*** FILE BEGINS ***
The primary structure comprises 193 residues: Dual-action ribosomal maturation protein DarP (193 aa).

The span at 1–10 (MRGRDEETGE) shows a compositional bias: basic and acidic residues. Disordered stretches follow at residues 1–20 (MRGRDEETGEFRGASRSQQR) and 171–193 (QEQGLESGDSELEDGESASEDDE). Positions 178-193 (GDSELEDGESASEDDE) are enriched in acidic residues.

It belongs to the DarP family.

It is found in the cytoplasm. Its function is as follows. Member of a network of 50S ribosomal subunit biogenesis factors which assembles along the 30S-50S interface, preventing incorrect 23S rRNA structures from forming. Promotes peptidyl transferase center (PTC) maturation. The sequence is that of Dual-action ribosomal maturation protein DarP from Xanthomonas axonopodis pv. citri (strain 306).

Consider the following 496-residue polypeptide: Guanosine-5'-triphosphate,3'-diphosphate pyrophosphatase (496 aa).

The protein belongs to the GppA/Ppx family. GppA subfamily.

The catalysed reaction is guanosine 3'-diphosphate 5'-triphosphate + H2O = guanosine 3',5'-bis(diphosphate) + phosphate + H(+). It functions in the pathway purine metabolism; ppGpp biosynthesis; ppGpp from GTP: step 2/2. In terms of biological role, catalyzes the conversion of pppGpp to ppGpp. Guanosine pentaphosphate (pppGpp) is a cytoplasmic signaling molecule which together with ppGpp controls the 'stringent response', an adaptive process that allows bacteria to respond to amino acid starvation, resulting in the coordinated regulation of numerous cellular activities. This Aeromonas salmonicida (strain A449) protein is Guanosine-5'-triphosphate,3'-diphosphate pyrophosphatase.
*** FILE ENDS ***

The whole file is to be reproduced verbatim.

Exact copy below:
The primary structure comprises 193 residues: Dual-action ribosomal maturation protein DarP (193 aa).

The span at 1–10 (MRGRDEETGE) shows a compositional bias: basic and acidic residues. Disordered stretches follow at residues 1–20 (MRGRDEETGEFRGASRSQQR) and 171–193 (QEQGLESGDSELEDGESASEDDE). Positions 178-193 (GDSELEDGESASEDDE) are enriched in acidic residues.

It belongs to the DarP family.

It is found in the cytoplasm. Its function is as follows. Member of a network of 50S ribosomal subunit biogenesis factors which assembles along the 30S-50S interface, preventing incorrect 23S rRNA structures from forming. Promotes peptidyl transferase center (PTC) maturation. The sequence is that of Dual-action ribosomal maturation protein DarP from Xanthomonas axonopodis pv. citri (strain 306).

Consider the following 496-residue polypeptide: Guanosine-5'-triphosphate,3'-diphosphate pyrophosphatase (496 aa).

The protein belongs to the GppA/Ppx family. GppA subfamily.

The catalysed reaction is guanosine 3'-diphosphate 5'-triphosphate + H2O = guanosine 3',5'-bis(diphosphate) + phosphate + H(+). It functions in the pathway purine metabolism; ppGpp biosynthesis; ppGpp from GTP: step 2/2. In terms of biological role, catalyzes the conversion of pppGpp to ppGpp. Guanosine pentaphosphate (pppGpp) is a cytoplasmic signaling molecule which together with ppGpp controls the 'stringent response', an adaptive process that allows bacteria to respond to amino acid starvation, resulting in the coordinated regulation of numerous cellular activities. This Aeromonas salmonicida (strain A449) protein is Guanosine-5'-triphosphate,3'-diphosphate pyrophosphatase.